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Mark Levin


Yearning for competence?

(AP file photo)

On President’s Day, C-SPAN released a new poll of leading historians ranking America’s chief executives, from the greatest, to the greatest disappointments.

The top four on the list should come as no surprise — Lincoln, Washington, FDR and Theodore Roosevelt have been classified among the greats ever since such polls began in 1948.

The biggest surprise this year came from the fifth-place finisher, Dwight Eisenhower, who’s made a steady, relentless rise in scholarly esteem. In 1962, the year after Ike left office, the historians placed him at Number 22, for a “below average” classification but 55 years later he’s number five, among the greats.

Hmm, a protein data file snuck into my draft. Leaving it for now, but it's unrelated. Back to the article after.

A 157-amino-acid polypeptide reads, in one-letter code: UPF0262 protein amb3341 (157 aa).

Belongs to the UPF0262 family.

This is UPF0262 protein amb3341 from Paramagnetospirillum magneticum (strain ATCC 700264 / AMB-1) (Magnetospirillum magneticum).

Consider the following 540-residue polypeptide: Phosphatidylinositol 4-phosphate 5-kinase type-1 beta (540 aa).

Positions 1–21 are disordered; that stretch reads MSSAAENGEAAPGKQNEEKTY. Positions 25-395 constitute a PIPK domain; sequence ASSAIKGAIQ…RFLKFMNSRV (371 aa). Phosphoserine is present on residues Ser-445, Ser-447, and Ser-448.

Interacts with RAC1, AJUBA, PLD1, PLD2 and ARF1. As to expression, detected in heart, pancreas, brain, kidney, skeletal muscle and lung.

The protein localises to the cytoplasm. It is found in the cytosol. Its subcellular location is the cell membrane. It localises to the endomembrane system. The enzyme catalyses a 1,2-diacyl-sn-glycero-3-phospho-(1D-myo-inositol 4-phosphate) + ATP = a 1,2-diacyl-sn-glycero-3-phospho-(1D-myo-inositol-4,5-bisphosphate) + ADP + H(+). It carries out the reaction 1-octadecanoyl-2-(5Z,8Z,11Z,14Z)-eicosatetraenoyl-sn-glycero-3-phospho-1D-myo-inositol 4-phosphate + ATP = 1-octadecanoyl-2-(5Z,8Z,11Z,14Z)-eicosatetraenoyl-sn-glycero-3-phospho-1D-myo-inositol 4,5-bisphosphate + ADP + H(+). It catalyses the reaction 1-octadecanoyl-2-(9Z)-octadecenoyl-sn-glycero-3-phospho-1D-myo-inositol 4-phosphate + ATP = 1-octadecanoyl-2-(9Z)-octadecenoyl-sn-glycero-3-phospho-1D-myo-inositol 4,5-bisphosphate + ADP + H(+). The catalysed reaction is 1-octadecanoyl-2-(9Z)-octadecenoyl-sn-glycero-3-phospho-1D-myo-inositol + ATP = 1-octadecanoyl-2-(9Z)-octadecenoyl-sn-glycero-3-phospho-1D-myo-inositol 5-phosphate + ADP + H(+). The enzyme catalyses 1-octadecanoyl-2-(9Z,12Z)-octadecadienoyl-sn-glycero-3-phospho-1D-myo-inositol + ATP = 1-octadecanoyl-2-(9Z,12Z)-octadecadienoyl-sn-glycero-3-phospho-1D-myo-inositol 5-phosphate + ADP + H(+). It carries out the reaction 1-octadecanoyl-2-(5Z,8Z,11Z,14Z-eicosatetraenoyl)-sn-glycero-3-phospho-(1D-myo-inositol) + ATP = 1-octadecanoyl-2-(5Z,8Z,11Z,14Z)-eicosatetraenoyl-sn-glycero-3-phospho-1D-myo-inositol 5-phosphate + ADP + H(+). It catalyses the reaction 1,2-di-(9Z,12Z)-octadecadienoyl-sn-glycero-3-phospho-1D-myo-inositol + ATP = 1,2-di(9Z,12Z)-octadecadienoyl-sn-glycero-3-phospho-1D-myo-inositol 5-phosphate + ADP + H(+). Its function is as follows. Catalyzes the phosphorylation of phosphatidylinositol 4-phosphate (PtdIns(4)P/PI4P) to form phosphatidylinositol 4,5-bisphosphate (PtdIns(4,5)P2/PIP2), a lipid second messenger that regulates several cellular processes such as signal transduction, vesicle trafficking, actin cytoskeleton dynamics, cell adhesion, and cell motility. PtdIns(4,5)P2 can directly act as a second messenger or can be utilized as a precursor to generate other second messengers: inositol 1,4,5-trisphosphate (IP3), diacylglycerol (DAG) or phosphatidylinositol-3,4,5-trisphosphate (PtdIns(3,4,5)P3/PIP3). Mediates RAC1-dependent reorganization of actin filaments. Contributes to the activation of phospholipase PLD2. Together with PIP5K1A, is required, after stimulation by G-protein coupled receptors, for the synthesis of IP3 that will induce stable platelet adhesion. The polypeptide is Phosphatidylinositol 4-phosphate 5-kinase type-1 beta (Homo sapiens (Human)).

Perhaps our own turbulent, polarizing era makes Ike’s unifying, non-partisan leadership look better by comparison, while the tumult and shouting of today’s political world creates a yearning for Eisenhower’s quiet competence.

American voters always liked Ike; now it’s obvious that history does, too, and our current leaders might learn from his example.

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